Diffusion Posterior Sampling is Computationally Intractable

20 Feb 2024  ·  Shivam Gupta, Ajil Jalal, Aditya Parulekar, Eric Price, Zhiyang Xun ·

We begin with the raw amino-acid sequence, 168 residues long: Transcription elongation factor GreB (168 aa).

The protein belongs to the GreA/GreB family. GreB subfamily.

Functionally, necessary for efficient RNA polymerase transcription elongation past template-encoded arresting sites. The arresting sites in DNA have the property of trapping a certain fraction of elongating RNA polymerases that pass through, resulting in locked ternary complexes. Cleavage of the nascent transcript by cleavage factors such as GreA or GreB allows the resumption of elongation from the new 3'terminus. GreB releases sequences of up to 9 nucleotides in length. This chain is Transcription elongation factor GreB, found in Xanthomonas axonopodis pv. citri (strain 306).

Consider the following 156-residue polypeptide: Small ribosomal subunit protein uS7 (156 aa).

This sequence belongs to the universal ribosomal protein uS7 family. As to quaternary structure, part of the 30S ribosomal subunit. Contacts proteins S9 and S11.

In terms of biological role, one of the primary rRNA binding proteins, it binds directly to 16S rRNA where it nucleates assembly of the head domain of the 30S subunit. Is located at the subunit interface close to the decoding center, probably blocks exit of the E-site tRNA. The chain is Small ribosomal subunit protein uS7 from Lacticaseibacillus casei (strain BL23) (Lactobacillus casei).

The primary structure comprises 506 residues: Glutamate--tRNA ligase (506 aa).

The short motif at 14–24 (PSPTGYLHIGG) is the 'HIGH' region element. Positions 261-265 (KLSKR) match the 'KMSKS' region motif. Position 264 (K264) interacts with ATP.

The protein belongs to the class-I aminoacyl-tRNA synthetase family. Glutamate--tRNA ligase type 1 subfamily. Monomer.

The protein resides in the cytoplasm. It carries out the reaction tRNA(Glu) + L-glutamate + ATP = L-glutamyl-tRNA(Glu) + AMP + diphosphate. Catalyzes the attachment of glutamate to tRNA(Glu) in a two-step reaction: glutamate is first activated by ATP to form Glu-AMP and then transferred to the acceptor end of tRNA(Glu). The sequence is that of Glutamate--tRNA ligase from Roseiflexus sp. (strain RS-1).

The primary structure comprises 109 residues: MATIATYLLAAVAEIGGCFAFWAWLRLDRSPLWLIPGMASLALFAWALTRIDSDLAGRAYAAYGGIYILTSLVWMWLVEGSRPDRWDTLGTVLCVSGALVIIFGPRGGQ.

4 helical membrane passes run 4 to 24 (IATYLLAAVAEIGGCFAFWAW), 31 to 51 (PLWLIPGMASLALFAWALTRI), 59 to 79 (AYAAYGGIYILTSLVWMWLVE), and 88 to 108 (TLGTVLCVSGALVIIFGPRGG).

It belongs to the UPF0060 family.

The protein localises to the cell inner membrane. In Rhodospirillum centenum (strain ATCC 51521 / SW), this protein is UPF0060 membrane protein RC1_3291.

Diffusion models are a remarkably effective way of learning and sampling from a distribution $p(x)$. In posterior sampling, one is also given a measurement model $p(y \mid x)$ and a measurement $y$, and would like to sample from $p(x \mid y)$. Posterior sampling is useful for tasks such as inpainting, super-resolution, and MRI reconstruction, so a number of recent works have given algorithms to heuristically approximate it; but none are known to converge to the correct distribution in polynomial time. In this paper we show that posterior sampling is \emph{computationally intractable}: under the most basic assumption in cryptography -- that one-way functions exist -- there are instances for which \emph{every} algorithm takes superpolynomial time, even though \emph{unconditional} sampling is provably fast. We also show that the exponential-time rejection sampling algorithm is essentially optimal under the stronger plausible assumption that there are one-way functions that take exponential time to invert.

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